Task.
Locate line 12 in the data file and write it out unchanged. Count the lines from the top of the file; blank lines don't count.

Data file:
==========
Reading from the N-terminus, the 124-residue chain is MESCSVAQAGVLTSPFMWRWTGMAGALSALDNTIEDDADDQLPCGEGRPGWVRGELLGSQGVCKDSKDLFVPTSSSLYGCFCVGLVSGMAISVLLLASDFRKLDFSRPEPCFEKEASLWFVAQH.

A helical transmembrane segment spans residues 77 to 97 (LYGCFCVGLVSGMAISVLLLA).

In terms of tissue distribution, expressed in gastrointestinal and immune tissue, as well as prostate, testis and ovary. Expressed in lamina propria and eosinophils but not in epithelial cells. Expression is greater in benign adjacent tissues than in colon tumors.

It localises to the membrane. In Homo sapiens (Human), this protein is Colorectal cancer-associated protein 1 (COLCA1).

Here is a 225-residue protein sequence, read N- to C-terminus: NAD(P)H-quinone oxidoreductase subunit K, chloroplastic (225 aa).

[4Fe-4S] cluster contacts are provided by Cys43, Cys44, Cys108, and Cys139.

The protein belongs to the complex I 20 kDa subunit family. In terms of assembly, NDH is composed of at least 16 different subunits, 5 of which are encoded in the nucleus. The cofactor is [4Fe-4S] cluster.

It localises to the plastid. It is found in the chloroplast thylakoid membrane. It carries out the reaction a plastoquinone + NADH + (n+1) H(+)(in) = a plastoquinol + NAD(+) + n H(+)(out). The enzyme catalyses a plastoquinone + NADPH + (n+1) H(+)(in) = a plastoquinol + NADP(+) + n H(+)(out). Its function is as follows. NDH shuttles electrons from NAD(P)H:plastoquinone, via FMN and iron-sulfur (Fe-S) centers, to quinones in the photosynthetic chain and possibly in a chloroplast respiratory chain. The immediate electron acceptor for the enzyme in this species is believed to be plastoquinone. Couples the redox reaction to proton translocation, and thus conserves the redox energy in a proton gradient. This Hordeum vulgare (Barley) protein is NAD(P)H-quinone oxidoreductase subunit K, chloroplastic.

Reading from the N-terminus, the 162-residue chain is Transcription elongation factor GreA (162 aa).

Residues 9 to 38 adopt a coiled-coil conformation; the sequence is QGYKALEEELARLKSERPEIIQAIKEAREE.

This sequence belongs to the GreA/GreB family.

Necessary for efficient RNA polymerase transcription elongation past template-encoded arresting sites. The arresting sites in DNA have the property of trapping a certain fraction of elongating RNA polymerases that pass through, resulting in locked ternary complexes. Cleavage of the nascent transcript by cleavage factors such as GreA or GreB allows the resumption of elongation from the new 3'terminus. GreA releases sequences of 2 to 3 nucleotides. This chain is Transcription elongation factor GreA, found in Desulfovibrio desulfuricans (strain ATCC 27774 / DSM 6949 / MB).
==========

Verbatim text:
Necessary for efficient RNA polymerase transcription elongation past template-encoded arresting sites. The arresting sites in DNA have the property of trapping a certain fraction of elongating RNA polymerases that pass through, resulting in locked ternary complexes. Cleavage of the nascent transcript by cleavage factors such as GreA or GreB allows the resumption of elongation from the new 3'terminus. GreA releases sequences of 2 to 3 nucleotides. This chain is Transcription elongation factor GreA, found in Desulfovibrio desulfuricans (strain ATCC 27774 / DSM 6949 / MB).